In an interview on WBUR last month, Wu said the influx of migrants was caused, in part, by Boston’s reputation for providing high-quality services. “The more services we provide,” she said, “the more demand there is.”
Those comments match the stories from migrants themselves.
After crossing the border in Texas, Chancelaine Marius, her husband, Lenet Smith, and their two young children took a bus to Orlando. where they stayed with friends from Haiti, their home country. But they found few services available there. So when a friend in Boston told them about the Immigrant Family Services Institute, they headed north.
Now the family shares a room in a crowded Mattapan triple-decker the institute uses as a temporary shelter. The organization is also helping them get their immigration papers in order so they can work.
In Haiti, Smith said, he had worked for a building materials company and Marius said she had been unable to find a job. They also said they felt endangered by gang violence.
“We want a better life and safety,” Marius said Thursday through an interpreter.
Thielman, of the International Institute of New England, said his organization served approximately 4,200 migrants in Greater Boston in the past year, up 25 percent from the year before. The organization, Thielman said, is struggling to locate enough housing and hire enough qualified employees to handle the increased caseload. Other front-line groups reported similar challenges. “We’re all in the same battle every day,” he said.
The effects of the surge have spilled over to other institutions, as well. Hospitals have reported migrants turning up at emergency rooms looking for health care and a place to sleep. A Boston Children’s Hospital spokesperson said the state needs more shelters for homeless families, including migrants.
“We believe emergency departments are inappropriate for short-term sheltering and may sometimes challenge our ability to provide critical emergency services,” the spokesperson said in a statement.
Church leaders have called nonprofits after migrant families arrive at their door. Uber drivers and airport employees know the phone numbers and addresses of aid groups.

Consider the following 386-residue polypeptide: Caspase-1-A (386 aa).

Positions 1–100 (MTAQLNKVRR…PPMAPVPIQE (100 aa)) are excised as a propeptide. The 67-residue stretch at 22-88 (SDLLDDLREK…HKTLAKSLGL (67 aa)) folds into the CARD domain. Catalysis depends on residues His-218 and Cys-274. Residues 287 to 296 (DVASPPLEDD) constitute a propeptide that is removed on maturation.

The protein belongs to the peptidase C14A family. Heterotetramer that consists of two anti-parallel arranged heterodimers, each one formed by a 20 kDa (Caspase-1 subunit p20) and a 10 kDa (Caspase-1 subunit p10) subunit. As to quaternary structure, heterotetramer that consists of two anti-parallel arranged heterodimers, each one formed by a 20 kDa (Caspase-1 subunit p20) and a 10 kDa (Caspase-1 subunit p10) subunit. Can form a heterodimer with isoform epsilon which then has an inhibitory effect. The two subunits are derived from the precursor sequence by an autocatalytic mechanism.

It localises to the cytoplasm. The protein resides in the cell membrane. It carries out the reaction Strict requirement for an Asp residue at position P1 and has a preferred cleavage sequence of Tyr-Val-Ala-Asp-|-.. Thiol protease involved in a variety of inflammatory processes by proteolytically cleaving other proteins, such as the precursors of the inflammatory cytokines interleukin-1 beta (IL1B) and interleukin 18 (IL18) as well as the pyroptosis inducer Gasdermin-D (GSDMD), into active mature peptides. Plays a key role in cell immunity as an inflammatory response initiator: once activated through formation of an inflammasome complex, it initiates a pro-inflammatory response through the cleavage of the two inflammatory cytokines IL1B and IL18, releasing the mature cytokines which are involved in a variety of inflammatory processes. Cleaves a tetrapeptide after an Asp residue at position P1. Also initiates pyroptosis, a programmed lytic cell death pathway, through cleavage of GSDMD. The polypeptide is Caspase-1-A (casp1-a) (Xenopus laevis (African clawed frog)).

“A lot of the Uber drivers are Haitian,” said Geralde Gabeau, executive director of the Immigrant Family Services Institute. “They bring families here without charging a fee.”
Governor Charlie Baker recently submitted a budget request for $20 million to fund immigrant assistance programs, “including increasing temporary housing resources,” a spokesperson for the Executive Office of Health and Human Services said.
The state allocated $30 million for resettlement agencies, including $8 million for the Mattapan nonprofit, for fiscal years 2022 and 2023.
Vega, of La Colaborativa, said families she serves have resorted to desperate measures to find housing. One family, she said, is paying $600 a month for a hallway. Others are dividing bedrooms with a curtain, with one family living on each side, she said.
“What I need the most is housing and money for housing,” Vega said.
Meanwhile, new migrants keep showing up.
On Wednesday night, Vega said, La Colaborativa received a call from a Venezuelan family of three. They had just landed at Logan Airport and had nowhere to go. Vega booked a hotel room in Chelsea and ordered them meals at a local restaurant. Then she sent her chief operating officer to pick the family up.
But there was a mix-up. Another Venezuelan family had put them in a taxi and sent them to Broadway in Revere, instead of Chelsea.
“I don’t know where they are now,” Vega said. It was just the latest heartbreak, she said, in a summer and fall marked by struggle.
She went to bed Wednesday night, she said, imagining the family wandering the street alone.
Jeremiah Manion of the Globe staff contributed research.
Mike Damiano can be reached at firstname.lastname@example.org.